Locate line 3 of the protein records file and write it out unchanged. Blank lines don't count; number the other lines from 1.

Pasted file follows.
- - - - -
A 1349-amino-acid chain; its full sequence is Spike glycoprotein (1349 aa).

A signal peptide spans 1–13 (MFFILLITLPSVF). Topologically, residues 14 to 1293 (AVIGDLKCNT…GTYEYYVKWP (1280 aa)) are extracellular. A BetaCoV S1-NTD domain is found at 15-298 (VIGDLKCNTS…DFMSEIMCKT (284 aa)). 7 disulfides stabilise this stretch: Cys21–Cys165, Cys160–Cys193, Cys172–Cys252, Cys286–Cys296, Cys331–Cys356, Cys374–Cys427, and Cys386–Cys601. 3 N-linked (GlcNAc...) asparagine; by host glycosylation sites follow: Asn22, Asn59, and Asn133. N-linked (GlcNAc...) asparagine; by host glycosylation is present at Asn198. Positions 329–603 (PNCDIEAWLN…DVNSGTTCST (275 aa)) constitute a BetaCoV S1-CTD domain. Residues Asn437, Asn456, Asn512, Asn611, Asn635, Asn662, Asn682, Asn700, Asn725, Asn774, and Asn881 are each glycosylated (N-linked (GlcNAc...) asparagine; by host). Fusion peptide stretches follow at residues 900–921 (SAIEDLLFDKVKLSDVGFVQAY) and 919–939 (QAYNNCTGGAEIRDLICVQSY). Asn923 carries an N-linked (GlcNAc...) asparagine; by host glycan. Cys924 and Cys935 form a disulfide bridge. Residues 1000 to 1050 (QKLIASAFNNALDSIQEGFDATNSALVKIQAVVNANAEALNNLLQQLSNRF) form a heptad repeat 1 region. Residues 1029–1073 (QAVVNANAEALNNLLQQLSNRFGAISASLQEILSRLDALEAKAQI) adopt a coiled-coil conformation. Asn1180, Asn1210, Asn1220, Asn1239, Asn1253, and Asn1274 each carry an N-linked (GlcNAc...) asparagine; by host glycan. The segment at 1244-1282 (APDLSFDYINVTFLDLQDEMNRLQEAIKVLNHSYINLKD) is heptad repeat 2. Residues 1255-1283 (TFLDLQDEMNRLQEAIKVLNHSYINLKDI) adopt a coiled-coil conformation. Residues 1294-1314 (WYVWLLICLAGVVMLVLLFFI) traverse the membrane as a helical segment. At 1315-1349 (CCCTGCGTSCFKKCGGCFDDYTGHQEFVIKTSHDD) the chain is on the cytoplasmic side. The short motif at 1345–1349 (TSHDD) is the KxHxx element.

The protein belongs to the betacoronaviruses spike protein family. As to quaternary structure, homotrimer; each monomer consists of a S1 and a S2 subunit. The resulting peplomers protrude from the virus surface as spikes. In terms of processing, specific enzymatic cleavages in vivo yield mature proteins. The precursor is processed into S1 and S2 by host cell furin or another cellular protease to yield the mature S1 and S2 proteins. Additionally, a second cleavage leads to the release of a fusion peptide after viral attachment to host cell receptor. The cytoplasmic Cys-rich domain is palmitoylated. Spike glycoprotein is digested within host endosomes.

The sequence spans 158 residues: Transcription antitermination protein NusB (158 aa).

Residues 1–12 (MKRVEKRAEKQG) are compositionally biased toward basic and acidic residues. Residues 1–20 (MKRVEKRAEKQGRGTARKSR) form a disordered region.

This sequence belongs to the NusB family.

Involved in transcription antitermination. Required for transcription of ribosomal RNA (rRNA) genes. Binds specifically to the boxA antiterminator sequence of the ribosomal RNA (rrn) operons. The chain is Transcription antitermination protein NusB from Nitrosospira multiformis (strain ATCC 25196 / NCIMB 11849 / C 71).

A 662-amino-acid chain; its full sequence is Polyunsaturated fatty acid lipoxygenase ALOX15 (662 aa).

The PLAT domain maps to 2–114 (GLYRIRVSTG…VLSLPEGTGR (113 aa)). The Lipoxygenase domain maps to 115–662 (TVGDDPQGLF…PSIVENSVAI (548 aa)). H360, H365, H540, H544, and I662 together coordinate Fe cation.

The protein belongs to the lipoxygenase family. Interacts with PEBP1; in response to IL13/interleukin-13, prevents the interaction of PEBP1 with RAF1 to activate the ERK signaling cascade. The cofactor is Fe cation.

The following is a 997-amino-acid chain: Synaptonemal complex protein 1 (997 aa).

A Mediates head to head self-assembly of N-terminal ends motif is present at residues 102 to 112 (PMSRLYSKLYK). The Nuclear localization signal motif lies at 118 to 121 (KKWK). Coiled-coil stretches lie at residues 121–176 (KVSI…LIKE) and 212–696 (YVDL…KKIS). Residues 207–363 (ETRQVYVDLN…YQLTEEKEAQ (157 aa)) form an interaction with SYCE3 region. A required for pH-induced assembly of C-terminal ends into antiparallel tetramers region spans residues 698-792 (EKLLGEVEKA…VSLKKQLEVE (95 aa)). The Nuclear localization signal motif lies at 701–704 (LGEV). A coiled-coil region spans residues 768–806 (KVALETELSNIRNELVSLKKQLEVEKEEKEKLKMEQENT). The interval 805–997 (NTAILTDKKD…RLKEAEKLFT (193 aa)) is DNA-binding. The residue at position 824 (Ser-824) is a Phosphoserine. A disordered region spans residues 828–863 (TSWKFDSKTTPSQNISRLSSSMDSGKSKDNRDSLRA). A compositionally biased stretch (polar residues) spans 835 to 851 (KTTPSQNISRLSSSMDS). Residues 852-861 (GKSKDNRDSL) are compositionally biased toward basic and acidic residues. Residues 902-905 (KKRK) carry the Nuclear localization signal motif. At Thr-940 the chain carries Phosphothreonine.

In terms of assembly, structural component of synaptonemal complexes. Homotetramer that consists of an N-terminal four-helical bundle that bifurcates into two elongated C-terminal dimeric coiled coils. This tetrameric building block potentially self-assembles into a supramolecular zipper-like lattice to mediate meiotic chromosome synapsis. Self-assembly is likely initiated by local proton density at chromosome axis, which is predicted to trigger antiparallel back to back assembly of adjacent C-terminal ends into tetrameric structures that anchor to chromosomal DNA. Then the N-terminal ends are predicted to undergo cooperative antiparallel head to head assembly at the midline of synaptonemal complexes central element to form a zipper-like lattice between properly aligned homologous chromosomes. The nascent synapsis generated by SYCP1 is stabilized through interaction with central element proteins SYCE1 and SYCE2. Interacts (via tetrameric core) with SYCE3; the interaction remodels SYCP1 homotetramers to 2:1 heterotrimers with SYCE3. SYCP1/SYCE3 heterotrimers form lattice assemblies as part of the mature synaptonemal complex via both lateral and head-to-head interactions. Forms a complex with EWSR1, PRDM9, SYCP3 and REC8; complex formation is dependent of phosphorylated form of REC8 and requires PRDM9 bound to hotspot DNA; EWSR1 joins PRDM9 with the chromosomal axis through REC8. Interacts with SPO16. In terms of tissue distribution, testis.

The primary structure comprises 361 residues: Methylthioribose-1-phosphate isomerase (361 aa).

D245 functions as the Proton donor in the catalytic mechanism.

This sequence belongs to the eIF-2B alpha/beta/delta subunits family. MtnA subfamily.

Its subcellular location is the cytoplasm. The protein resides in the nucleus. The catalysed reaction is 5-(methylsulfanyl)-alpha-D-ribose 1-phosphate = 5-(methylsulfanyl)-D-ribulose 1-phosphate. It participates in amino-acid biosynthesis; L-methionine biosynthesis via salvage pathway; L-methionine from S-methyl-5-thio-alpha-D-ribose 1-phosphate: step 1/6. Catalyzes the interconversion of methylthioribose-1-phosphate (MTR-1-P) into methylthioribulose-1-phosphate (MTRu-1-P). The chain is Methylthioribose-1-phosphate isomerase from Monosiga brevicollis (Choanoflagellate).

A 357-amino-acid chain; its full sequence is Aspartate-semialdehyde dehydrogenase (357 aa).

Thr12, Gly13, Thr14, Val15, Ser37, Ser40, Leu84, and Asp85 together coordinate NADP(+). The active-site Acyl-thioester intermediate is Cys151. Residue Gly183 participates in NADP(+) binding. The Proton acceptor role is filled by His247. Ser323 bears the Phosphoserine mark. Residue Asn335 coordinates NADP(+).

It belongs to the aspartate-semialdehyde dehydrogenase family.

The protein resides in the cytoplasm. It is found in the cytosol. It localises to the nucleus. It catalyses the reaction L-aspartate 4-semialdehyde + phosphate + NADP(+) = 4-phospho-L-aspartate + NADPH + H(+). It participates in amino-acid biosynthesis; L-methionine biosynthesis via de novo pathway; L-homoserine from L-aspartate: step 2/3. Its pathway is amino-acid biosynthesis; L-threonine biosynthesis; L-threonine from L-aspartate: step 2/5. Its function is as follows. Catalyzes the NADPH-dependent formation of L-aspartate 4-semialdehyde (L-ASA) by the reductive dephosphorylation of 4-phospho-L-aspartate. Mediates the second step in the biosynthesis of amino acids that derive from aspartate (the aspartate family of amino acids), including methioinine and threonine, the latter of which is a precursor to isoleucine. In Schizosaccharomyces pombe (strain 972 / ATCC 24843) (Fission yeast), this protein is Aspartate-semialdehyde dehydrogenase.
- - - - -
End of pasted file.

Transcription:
The protein belongs to the betacoronaviruses spike protein family. As to quaternary structure, homotrimer; each monomer consists of a S1 and a S2 subunit. The resulting peplomers protrude from the virus surface as spikes. In terms of processing, specific enzymatic cleavages in vivo yield mature proteins. The precursor is processed into S1 and S2 by host cell furin or another cellular protease to yield the mature S1 and S2 proteins. Additionally, a second cleavage leads to the release of a fusion peptide after viral attachment to host cell receptor. The cytoplasmic Cys-rich domain is palmitoylated. Spike glycoprotein is digested within host endosomes.